A wonderful read in the police procedural/crime thriller genre, primarily because it is really all about the characters, the crimes under investigation being of less interest. Well, of less interest to me, anyway. It is also about corruption, political and in law enforcement; it is dark and depressing in the way that sometimes life is dark and depressing.
This is a stand alone novel, written by an awarding winning Australian writer, set in the state of Victoria, Australia. But it is peppered with references to other times, other cases, other characters, so that it makes one think that this is a sequel. But it is not. I found it a very interesting way to tell a story. Other people found it distracting and hard to follow. See, that’s what happens in genre writing. People get to expecting a formula, and if the work on offer does not conform to the formula, it is condemned for being hard to follow. I loved it. So there.
Detective Joe Cashin is recovering from his injuries at his hometown in South Eastern Australia. He is there to run a one-man police station and is rebuilding the wreck of a home begun by his grandfather. Joe is flawed, maybe even broken, as are so many of the homicide detectives in fiction today. Gone are the happy, witty, cheerful investigators of yore, like Lord Peter Whimsy, or Miss Marple, or any of a number I could name. Today is the day of the detective who is a real person with a disgusting job, who sees too much, has to deal with too much of the world’s filth, and juggle the corruption of his (or her) own police department, the city bureaucracy, his (or her) ignored family.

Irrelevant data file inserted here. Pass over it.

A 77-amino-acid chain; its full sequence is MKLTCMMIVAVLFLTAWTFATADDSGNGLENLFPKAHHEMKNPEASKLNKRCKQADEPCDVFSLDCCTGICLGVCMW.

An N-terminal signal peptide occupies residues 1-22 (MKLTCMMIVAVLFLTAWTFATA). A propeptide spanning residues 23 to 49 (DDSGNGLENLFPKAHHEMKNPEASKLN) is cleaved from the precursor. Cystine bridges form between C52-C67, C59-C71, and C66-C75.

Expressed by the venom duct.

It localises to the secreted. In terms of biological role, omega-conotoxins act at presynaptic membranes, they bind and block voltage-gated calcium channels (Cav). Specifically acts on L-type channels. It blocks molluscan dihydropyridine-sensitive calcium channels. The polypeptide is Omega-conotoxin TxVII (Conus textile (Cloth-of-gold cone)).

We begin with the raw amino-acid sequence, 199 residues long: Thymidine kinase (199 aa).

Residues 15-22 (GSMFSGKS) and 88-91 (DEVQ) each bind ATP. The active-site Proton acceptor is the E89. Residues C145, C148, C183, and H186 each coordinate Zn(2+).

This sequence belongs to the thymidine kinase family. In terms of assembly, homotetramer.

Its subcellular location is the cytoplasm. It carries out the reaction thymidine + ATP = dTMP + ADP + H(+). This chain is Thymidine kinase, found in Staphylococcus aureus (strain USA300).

Want some quotes? OK.
It would slam you against the pocked walls in the Kettle, slam you and slam you until your clothes were threads and you were just tenderised meat. It was called the Broken Shore, that piece of the coast.
Someone told him once that the first sailors to see the coast called it that [Broken Shore] because of hte massive pieces of the limestone cliff that had broken away and fallen into the sea.
And a couple of little pieces of philosophy for you:
Cashin thought that there was no firm ground in life. Just crusts of different thicknesses over the ooze.
‘I’m down here for as long as it takes.’ There was truth in this. There was some truth in almost anything people said.
The book deals with racism (yes, Australia has racism), and the furry question of who is really guilty, — you know, typical crime story stuff, but done in a way that makes it a novel that for me transcends its genre. For me, it seemed more of a novel built around a murder mystery structure, than the other way around. Make sense?